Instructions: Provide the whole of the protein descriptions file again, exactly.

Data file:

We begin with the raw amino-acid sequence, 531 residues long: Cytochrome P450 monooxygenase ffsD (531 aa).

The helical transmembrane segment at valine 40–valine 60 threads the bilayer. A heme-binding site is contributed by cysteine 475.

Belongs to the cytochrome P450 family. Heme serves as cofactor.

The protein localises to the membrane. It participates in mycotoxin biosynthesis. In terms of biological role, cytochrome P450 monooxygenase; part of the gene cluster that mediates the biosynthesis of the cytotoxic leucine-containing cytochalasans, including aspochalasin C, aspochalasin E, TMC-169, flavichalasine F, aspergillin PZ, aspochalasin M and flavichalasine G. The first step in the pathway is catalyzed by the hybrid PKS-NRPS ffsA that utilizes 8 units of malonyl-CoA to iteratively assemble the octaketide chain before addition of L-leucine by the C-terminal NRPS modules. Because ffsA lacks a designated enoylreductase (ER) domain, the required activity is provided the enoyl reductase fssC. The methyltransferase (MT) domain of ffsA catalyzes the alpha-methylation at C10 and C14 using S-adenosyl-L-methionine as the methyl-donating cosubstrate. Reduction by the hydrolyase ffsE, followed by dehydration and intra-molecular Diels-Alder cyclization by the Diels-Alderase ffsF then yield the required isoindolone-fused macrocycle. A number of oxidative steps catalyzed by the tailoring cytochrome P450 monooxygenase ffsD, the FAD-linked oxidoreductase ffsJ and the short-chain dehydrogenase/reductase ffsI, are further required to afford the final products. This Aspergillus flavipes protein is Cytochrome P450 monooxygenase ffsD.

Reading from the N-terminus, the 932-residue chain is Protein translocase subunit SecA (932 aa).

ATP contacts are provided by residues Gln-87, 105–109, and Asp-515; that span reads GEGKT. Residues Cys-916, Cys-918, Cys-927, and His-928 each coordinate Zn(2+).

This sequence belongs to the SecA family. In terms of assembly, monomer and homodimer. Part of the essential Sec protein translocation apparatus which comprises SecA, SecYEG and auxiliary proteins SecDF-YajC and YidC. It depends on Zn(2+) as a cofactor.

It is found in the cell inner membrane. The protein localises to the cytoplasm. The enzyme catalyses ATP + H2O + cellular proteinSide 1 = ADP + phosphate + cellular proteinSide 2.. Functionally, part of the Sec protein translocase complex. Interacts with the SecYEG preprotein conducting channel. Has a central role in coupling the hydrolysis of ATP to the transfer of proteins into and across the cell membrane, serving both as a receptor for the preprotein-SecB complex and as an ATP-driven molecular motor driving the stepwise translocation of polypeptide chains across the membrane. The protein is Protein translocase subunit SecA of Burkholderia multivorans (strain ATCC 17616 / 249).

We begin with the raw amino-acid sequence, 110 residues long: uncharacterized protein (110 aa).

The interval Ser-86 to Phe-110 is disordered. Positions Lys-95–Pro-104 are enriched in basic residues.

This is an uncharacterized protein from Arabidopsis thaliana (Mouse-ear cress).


We begin with the raw amino-acid sequence, 531 residues long: Cytochrome P450 monooxygenase ffsD (531 aa).

The helical transmembrane segment at valine 40–valine 60 threads the bilayer. A heme-binding site is contributed by cysteine 475.

Belongs to the cytochrome P450 family. Heme serves as cofactor.

The protein localises to the membrane. It participates in mycotoxin biosynthesis. In terms of biological role, cytochrome P450 monooxygenase; part of the gene cluster that mediates the biosynthesis of the cytotoxic leucine-containing cytochalasans, including aspochalasin C, aspochalasin E, TMC-169, flavichalasine F, aspergillin PZ, aspochalasin M and flavichalasine G. The first step in the pathway is catalyzed by the hybrid PKS-NRPS ffsA that utilizes 8 units of malonyl-CoA to iteratively assemble the octaketide chain before addition of L-leucine by the C-terminal NRPS modules. Because ffsA lacks a designated enoylreductase (ER) domain, the required activity is provided the enoyl reductase fssC. The methyltransferase (MT) domain of ffsA catalyzes the alpha-methylation at C10 and C14 using S-adenosyl-L-methionine as the methyl-donating cosubstrate. Reduction by the hydrolyase ffsE, followed by dehydration and intra-molecular Diels-Alder cyclization by the Diels-Alderase ffsF then yield the required isoindolone-fused macrocycle. A number of oxidative steps catalyzed by the tailoring cytochrome P450 monooxygenase ffsD, the FAD-linked oxidoreductase ffsJ and the short-chain dehydrogenase/reductase ffsI, are further required to afford the final products. This Aspergillus flavipes protein is Cytochrome P450 monooxygenase ffsD.

Reading from the N-terminus, the 932-residue chain is Protein translocase subunit SecA (932 aa).

ATP contacts are provided by residues Gln-87, 105–109, and Asp-515; that span reads GEGKT. Residues Cys-916, Cys-918, Cys-927, and His-928 each coordinate Zn(2+).

This sequence belongs to the SecA family. In terms of assembly, monomer and homodimer. Part of the essential Sec protein translocation apparatus which comprises SecA, SecYEG and auxiliary proteins SecDF-YajC and YidC. It depends on Zn(2+) as a cofactor.

It is found in the cell inner membrane. The protein localises to the cytoplasm. The enzyme catalyses ATP + H2O + cellular proteinSide 1 = ADP + phosphate + cellular proteinSide 2.. Functionally, part of the Sec protein translocase complex. Interacts with the SecYEG preprotein conducting channel. Has a central role in coupling the hydrolysis of ATP to the transfer of proteins into and across the cell membrane, serving both as a receptor for the preprotein-SecB complex and as an ATP-driven molecular motor driving the stepwise translocation of polypeptide chains across the membrane. The protein is Protein translocase subunit SecA of Burkholderia multivorans (strain ATCC 17616 / 249).

We begin with the raw amino-acid sequence, 110 residues long: uncharacterized protein (110 aa).

The interval Ser-86 to Phe-110 is disordered. Positions Lys-95–Pro-104 are enriched in basic residues.

This is an uncharacterized protein from Arabidopsis thaliana (Mouse-ear cress).